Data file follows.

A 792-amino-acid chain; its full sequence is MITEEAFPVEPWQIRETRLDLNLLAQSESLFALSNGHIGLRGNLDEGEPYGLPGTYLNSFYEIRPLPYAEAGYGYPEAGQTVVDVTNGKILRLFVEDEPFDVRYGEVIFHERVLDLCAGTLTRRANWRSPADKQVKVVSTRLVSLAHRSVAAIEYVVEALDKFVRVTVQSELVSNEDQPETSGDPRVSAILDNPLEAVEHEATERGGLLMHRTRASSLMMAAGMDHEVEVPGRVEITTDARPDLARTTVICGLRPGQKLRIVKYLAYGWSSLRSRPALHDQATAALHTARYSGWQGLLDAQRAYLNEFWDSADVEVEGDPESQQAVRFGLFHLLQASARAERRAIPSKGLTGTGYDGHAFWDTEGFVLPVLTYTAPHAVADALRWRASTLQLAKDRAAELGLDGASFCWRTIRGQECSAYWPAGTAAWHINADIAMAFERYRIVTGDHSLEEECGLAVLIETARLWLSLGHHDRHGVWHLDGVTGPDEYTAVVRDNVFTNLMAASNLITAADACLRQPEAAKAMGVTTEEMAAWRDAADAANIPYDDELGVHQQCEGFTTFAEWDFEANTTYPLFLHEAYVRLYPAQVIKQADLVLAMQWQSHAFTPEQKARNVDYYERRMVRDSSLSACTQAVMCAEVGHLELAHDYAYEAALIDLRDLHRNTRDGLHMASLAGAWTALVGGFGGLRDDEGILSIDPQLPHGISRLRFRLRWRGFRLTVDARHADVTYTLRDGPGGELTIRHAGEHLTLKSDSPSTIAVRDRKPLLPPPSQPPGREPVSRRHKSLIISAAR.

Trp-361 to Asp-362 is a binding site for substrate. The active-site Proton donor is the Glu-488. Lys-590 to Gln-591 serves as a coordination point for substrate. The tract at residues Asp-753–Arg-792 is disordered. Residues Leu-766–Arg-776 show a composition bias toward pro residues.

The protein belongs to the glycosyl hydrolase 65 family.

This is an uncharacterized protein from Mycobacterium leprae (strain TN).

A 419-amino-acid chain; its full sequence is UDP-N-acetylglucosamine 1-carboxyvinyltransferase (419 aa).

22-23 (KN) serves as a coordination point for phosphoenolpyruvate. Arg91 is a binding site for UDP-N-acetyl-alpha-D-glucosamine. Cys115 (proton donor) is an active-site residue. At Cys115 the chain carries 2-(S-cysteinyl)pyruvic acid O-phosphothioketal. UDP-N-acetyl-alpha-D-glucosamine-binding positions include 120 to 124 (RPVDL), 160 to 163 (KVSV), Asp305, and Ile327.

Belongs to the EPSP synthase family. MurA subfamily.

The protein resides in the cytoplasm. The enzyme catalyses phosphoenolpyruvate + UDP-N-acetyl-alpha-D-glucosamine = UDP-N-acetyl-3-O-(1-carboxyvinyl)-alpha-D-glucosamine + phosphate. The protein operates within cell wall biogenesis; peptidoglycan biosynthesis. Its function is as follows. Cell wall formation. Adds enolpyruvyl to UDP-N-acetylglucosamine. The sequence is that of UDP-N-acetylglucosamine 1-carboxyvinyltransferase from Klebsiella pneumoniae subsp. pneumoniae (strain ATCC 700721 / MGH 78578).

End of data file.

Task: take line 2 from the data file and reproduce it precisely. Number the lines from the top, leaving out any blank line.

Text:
Trp-361 to Asp-362 is a binding site for substrate. The active-site Proton donor is the Glu-488. Lys-590 to Gln-591 serves as a coordination point for substrate. The tract at residues Asp-753–Arg-792 is disordered. Residues Leu-766–Arg-776 show a composition bias toward pro residues.